On Meditating Without Ever Having Meditated
My experience of taking a 10 day online meditation course.
I had never ever mediated in my life. Well, to be honest I have many a times been alone with just my thoughts, but I had never called it meditation and I sure as heck had never gone through a guided mediation course.
The course I took was the 10-day free trial of one of the most popular online guided meditation offerings at headspace.com. I had heard of it on some podcast — that I don’t remember the name of — and was intrigued to try it out, since at least for the last 10 years I had been suffering from mild anxiety, and I was kind of sold on the benefits of dedicating something like 10 minutes a day on your mind after watching the TED talk of the founder Andy Puddicombe.
So without knowing what I’m doing or even on some level why, I sat down at my desk, in front of my computer, put my headphones on and went on to their website. The website itself had a pretty cool aesthetic feel to it. It wasn’t designed to make you feel like you’re soon going to go on some sort of a spiritual journey or connect with your inner self, etc. etc. The message, the way I took it, was more like “we know you’re a busy professional, your mind is probably too cluttered, we’re here to help un-clutter it.” So I started.
I remember the first session feeling kind of weird to begin with, but then slowly and steadily understanding why I’m doing what I’m doing and Andy’s calming British accent taking me on some sort of a mini trance. Having now completed the whole course I can clearly state that Day 1 was the most impactful. I felt really good after it. I felt calmer and more peaceful than I usually am and I was determined that I was going to continue with the course.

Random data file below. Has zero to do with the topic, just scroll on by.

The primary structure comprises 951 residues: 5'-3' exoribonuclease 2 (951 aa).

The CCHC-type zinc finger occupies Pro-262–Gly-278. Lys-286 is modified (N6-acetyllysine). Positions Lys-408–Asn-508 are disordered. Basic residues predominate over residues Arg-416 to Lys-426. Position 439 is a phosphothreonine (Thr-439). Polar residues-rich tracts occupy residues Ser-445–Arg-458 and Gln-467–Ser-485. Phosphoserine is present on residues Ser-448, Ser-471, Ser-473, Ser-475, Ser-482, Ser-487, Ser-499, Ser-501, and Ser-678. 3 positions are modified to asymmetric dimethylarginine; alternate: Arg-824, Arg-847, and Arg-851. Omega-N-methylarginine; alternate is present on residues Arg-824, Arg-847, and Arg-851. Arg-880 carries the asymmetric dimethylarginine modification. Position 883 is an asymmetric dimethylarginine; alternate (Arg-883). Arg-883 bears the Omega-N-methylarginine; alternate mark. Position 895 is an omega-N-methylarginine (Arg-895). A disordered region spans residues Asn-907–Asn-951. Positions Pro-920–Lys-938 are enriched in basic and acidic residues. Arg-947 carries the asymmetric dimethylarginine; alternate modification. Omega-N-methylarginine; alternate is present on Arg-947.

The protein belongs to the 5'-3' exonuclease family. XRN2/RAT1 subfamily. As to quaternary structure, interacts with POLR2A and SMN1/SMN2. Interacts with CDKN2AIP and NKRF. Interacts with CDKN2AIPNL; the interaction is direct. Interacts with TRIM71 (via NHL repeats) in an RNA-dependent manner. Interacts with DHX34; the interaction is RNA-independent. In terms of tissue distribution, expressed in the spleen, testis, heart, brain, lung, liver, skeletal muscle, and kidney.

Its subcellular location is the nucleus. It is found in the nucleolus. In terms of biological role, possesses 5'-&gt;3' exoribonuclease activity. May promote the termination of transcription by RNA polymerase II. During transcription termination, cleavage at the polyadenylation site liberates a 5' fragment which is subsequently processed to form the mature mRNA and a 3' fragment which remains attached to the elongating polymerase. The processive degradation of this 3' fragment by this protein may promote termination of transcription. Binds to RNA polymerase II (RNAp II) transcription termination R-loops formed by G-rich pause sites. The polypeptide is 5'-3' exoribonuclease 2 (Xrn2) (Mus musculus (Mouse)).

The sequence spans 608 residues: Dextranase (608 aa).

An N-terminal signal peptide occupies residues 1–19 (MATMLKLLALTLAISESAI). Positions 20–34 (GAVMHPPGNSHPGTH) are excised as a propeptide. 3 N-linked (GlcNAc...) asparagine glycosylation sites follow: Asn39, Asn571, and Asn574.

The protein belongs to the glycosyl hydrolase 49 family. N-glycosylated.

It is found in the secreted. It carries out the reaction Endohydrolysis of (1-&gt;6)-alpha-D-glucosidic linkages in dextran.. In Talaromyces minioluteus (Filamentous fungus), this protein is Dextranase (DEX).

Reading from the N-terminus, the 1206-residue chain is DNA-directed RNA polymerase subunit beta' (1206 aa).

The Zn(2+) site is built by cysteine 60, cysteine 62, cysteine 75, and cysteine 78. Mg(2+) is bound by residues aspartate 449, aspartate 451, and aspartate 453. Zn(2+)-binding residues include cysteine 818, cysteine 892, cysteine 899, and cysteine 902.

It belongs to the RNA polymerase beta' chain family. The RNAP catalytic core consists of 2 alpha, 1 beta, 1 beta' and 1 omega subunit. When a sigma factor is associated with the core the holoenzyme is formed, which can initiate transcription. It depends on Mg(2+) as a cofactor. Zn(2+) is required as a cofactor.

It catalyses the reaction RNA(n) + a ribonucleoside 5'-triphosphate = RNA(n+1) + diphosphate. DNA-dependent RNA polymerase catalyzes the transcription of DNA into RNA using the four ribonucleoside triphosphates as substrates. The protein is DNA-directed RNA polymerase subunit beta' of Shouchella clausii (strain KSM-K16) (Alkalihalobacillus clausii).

This is when I first thought about whether or not I’m going to subscribe to this thing after the first 10 days were over. At this point, on Day 1, at about 5 minutes in the meditation and onwards I was pretty sure that I would, in fact, subscribe.
Just as I mentioned before, Day 1 was the most impactful and Days 2–9, although still of the same good quality, failed to have such a strong impact on me as Day 1 did. This is understandable though, as on Day 1 I was completely new to the whole thing and did not know what to expect. For the rest of days I knew exactly what to expect and there were not many new additions or changes to the daily 10 minute exercise. Every few days or so there would be a short animation before the 10 minute exercise that would try to explain — usually with the help of metaphors — that we should not fear or try to cling to our thoughts and rather we should just learn to calmly let them go by.
I couldn’t help but think that this whole course was some watered down version of what real meditation is, and even though I knew this, I also couldn’t help but think that it was actually helping me.
The final day of the course came, and I had already made it into a routine. I sat in front of my computer, straight after waking up, put on my headphones and started the exercise.
During the course of it I knew that this was the last one and that I needed to make the decision on whether or not I would subscribe to it. I knew now that it was helping me and by this time I could just do it on my own — every morning I would wake up and do the exact same thing I had been doing for the last nine days, just without the website, the little animations, and without Andy’s voice guidance. However, I was growing increasingly curious as to what would come next. What would Level 2 feel like? What would the more advanced sessions on topics like Anxiety, Depression, Creativity feel like.
And every time drifted away on these thoughts, Andy’s voice would calmly remind me to get back to my meditation.
At the end, I decided to get a one month subscription to Headspace. I will move on to Level 2 and will document my progress as I go.